5 lessons from leading a blockchain social innovation project

Image credit: Meridia

Time has moved fast. It’s been 14 months since l left my consulting life at KPMG to move to a purpose-driven, tech start-up called Provenance. I was attracted by the opportunity to lead a multilateral innovation project called Trado that had an amazing vision and potential for massive impact –working with companies such as Unilever and Sainsbury’s. These are the lessons I learnt:

1. Being in a start-up and working with corporates requires patience and time

Having spent a large part of my career working either in corporates such as GSK or for them as a management consultant, I appreciated decision making can take time and innovation is difficult. This was no exception. Just to get the project signed off took nearly two years and during the project I worked with over fifty employees from Unilever alone.  On balance, it was definitely worth it (the learnings and experience were invaluable) – but as a start-up with limited time and resource, this is an ‘opportunity cost’ every start-up should be prepared to pay.

2. Innovation relies on leaders taking big visions for a bigger purpose

Trado was devised after a dinner in Buckingham Palace when a number of ‘influential thought leaders’, from Prince Charles to the Chief Marketing Officer of Unilever, came together. After speaking to Jessi Baker, the founder of Provenance, on potential use cases of blockchain in transparency, they decided to test how it could increase smallholder living incomes. People like me then had to work out the ‘how’.  For any big innovation project, you need leaders with big visions, open minds to relatively untested technologies (such as blockchain) and a passion –in this case, around sustainability. If you purely took the short-term ROI view from a project like this for an organisation, it would never be signed off. We need more Prince Charles, Keith Weeds and Jessi Bakers of this world who dream big and are prepared to take a risk for the much bigger reward.

3. The problems of smallholders’ living incomes are huge – much larger than I as a Western consumer ever realised 

Ignorantly, in my Western bubble, I never realised:

  • How many smallholders there are in the world (circa 500 million globally)
  • Their significant role in supply chains. They’re stated as being responsible for 70% of agri-food production
  • How poorly paid they are – meaning they are trapped in a cycle of poverty.  So when you buy that $2 dollar ice-cream or $3 dollar coffee – accept you’ve just handed over more than a typical smallholder earns in a day…

4. We can achieve far more by being open to learning from partners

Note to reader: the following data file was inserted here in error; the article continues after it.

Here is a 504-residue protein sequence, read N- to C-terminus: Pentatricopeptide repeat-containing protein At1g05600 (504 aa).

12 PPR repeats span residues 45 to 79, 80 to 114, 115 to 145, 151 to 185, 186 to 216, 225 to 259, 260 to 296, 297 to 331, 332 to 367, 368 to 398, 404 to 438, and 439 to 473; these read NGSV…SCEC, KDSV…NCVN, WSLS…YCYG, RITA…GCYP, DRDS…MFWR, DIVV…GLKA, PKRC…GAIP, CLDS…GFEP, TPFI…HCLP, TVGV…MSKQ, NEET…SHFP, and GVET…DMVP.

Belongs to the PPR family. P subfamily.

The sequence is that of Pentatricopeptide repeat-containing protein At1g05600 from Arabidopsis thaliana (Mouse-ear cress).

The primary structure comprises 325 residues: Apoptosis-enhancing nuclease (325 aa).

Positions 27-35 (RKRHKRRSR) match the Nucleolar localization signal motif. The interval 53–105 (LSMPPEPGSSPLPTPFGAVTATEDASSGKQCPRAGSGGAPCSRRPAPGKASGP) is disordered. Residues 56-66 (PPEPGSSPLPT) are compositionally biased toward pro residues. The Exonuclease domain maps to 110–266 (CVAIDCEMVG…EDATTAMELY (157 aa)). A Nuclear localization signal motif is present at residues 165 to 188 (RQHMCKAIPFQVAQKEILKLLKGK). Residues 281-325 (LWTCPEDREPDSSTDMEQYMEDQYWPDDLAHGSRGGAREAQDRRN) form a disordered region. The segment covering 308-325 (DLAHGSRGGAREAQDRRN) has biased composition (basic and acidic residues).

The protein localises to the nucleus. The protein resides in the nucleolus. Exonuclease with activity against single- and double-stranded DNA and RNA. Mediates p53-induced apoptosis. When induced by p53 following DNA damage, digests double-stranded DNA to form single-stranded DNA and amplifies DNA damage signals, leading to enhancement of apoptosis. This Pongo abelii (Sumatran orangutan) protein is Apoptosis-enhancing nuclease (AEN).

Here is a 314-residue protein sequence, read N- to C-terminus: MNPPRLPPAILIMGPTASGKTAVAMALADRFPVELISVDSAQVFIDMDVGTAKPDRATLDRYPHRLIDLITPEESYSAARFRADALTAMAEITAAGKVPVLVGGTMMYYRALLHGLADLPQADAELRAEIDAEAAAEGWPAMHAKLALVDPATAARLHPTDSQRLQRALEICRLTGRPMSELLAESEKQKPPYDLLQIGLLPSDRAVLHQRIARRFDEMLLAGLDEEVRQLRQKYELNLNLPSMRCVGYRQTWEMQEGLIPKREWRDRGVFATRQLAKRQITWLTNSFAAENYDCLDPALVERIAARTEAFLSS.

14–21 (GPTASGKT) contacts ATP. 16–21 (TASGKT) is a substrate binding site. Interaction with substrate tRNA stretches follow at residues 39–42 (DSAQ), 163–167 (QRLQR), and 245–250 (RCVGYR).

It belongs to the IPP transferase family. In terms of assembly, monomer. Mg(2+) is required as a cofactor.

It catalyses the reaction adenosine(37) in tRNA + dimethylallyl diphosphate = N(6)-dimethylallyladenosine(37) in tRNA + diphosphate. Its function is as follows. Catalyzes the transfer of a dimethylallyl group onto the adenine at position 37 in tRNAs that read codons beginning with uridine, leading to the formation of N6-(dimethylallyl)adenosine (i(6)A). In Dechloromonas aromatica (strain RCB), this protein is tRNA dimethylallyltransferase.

There was a really diverse group of members in the project – from Cambridge University to banks, such as Barclay’s, as well as corporates.  The most impressive people I dealt with, though, were people such as Daisy from IDH who’s positivity and smile in Malawi always inspired me to focus on impact; the start-up Meridia who mapped out smallholder land-rights; Heleen from the Ethical Tea Partnership, whose intimate knowledge taught us about smallholders’ lives; also,people like Erwin and Roni from Unilever who spoke with passion and spent hours on the phone educating us on the supply chains and why purpose matters for them. 

For every visionary leader, you need the people that make it happen  – and these were inspirational to me.

5. We had a successful pilot but ultimately we failed to move the dial

This is probably the hardest lesson to admit, but maybe the most important.  The project set out to see if we could make a positive change in sustainability.  Yes, we proved that there is a new way of doing things. Yes, we re-directed money back to sustainability initiatives and scaled-up the numbers look positive (e.g. the outcome could be thousands of more smallholders being educated). 

However, is a change in living income of 3% good enough for a smallholder?  No, it needs to be radically more.

In summary

Did blockchain solve sustainability?  Absolutely not. It increased transparency, accountability and incentives well.  Did we do something which can be immediately scaled? No, more research should be done.

What I would like to think, however, is that the opportunity given to us by those visionaries in Buckingham Palace shone a light on new possibilities for the future.  Namely that, when you drink your tea, you know that the smallholder who plucked the tea leaves was fairly paid, financing rates will be based on sustainability data (as, ultimately, sustainable supply chains will be the most resilient and profitable), that transparency will drive accountability which will incentivise more projects like this one, and that bit by bit – social innovation will become the norm.

If you are interested in learning more, agree or disagree with the points above, please get in touch and do leave comments below. 

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